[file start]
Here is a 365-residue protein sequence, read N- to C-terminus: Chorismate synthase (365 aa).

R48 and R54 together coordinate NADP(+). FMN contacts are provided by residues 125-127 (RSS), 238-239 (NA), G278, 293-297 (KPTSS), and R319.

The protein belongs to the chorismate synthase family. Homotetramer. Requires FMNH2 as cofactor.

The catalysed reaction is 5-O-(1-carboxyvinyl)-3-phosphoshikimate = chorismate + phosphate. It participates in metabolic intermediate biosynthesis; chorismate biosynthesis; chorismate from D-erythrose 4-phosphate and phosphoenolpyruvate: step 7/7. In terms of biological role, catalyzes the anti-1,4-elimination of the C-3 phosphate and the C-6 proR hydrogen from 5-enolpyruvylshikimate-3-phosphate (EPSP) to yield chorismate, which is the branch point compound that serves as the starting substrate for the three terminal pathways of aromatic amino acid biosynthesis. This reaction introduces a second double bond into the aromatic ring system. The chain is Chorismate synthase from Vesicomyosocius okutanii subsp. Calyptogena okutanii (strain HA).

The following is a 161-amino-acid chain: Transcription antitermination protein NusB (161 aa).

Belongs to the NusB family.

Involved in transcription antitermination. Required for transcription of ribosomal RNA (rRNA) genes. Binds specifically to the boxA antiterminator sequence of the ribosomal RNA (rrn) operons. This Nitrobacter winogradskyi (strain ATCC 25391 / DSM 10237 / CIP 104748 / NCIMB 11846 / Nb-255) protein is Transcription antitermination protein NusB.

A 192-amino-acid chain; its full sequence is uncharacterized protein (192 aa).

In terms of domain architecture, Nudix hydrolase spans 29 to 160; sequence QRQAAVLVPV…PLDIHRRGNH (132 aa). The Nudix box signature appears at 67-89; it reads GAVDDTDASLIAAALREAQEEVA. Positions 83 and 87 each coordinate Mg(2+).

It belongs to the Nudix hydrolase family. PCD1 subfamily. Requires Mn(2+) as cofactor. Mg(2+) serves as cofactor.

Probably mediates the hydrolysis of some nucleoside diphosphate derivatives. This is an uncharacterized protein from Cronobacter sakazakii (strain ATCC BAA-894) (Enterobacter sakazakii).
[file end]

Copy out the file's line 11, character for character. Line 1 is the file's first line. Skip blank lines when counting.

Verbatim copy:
Probably mediates the hydrolysis of some nucleoside diphosphate derivatives. This is an uncharacterized protein from Cronobacter sakazakii (strain ATCC BAA-894) (Enterobacter sakazakii).